Tmall Luxury Pavilion’s trade-in service a boost for secondhand luxury

    Out with the old, in with the new. Tmall Luxury Pavilion has introduced a new trade-in service to encourage sustainable consumption during tough economic times.
    Image: Edward Berthelot/Getty Images
      Published   in Retail

    Tmall Luxury Pavilion is promoting sustainable consumption during this year’s 618 festival.

    On June 6, the Alibaba platform launched a trade-in service, allowing consumers to submit information on used luxury items to be appraised and recycled at over 100 luxury brand flagship stores. In return, they can apply the value of their item, along with a subsidy of up to 960 RMB ($134.40), towards a new luxury purchase on the site.

    Regardless of its original purchase location, any product is eligible for recycling if it is authenticated and in 90% new condition or better. This policy applies to apparel, bags, jewelry, shoes, and watches from most major luxury brands, including Hermès, Chanel, Dior, and Louis Vuitton.

    Tmall Luxury Pavilion now offers a trade-in service for lightly used luxury items. Image: Screenshot
    Tmall Luxury Pavilion now offers a trade-in service for lightly used luxury items. Image: Screenshot

    “In response to the country’s advocacy of a green and low-carbon lifestyle, Tmall Luxury Pavilion has launched a trade-in service. At the same time, we hope to work with consumers to achieve upgrades without discarding the old, making fashion more environmentally friendly, and pursuing a more sustainable way of consumption,” Janet Wang, General Manager of Tmall Luxury Pavilion, told Chinese media.

    The Jing Take

    The move comes as Chinese consumers increasingly embrace sustainability concepts.

    However, in action, sustainability efforts in China now primarily focus on reducing food waste and utilizing shared modes of transportation, according to a 2024 Deloitte report. Similarly, social listening extractions by Daxue Consulting indicate that the F&B and automotive industries dominate discussions on sustainability, with fashion accounting for only 5% of mentions.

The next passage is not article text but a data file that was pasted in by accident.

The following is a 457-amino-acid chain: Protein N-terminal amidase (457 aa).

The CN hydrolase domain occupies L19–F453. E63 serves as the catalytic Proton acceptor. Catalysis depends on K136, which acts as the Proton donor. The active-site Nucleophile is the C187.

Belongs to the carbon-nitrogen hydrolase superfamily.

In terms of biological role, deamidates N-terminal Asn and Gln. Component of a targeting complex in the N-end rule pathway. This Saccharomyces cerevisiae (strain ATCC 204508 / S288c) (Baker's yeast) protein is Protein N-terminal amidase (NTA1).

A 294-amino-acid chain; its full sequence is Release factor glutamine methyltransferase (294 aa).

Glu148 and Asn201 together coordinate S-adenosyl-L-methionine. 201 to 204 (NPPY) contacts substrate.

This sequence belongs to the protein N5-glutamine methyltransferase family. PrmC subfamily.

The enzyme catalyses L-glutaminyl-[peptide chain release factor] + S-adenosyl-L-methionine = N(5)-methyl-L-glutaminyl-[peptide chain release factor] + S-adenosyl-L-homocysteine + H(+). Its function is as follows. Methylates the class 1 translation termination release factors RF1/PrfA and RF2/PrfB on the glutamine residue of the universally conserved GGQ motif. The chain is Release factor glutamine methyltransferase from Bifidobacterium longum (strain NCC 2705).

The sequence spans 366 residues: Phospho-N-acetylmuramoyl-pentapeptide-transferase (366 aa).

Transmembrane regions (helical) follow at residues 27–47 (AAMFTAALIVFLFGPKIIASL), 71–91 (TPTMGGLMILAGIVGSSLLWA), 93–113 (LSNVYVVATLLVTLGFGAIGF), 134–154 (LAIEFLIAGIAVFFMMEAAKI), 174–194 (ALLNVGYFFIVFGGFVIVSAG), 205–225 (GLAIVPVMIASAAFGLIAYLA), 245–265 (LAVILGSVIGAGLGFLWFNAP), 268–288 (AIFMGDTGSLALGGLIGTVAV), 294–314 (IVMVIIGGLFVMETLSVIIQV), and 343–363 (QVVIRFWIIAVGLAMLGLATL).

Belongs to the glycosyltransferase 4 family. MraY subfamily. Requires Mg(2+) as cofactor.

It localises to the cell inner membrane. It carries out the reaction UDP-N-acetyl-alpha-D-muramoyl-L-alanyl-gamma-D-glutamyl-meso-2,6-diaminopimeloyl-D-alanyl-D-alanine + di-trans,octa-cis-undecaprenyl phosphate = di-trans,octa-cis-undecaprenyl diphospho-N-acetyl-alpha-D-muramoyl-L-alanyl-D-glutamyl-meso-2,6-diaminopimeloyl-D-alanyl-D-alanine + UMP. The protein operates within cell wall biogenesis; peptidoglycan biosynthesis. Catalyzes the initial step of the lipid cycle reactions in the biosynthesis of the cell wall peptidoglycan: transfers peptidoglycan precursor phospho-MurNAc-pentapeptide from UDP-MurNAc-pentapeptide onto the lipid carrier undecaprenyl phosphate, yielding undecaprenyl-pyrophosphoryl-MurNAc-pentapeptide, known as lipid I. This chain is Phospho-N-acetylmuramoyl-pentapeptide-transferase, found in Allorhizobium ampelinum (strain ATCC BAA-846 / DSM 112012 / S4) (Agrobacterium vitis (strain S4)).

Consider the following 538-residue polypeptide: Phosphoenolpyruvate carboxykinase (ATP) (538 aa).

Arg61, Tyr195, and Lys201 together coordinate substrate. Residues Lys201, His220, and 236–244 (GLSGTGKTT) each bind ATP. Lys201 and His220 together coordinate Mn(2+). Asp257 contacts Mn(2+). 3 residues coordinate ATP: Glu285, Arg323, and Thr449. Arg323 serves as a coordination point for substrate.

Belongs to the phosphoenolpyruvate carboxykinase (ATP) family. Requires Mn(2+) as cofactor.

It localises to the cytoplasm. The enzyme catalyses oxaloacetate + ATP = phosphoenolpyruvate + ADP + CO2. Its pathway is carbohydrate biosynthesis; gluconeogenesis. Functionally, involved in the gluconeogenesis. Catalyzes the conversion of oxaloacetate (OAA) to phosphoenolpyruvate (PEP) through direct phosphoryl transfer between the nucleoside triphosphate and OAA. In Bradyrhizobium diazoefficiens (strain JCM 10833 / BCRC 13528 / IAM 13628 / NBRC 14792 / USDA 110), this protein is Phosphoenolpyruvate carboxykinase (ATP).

In fact, several studies note that Chinese attitudes towards sustainability have more to do with health, product quality, and other perceived personal benefits than environmental concerns. Unsurprisingly, when surveyed by Deloitte, 52% of Chinese consumers stated that material benefits such as rebates and points to exchange for specific items would draw their attention to brands’ sustainable products.

    While sustainable fashion consumption in China has a long way to go, Tmall Luxury Pavilion’s new initiative helps to nurture this habit. Shoppers not only have the opportunity to recoup some of their initial investment on their old luxury items but also receive an additional discount, making it an attractive offer for those seeking the best value amid an economic slowdown.

    The service could also benefit luxury brands by preventing consumers from turning to third-party resellers. Many luxury players have reservations about the secondhand market, including concerns about a lack of control over pricing and brand image.

    This is just one of the changes Tmall is implementing for this year’s 618 festival. The e-commerce giant has also eliminated its pre-sale period in favor of two shopping windows in hopes of offering a more streamlined experience. Luxury brands are already seeing positive results, with Miu Miu and Valentino surpassing their full-day sales from last year within just the first hour of the event.

    The Jing Take reports on a piece of the leading news and presents our editorial team’s analysis of the key implications for the luxury industry. In the recurring column, we analyze everything from product drops and mergers to heated debate sprouting on Chinese social media.

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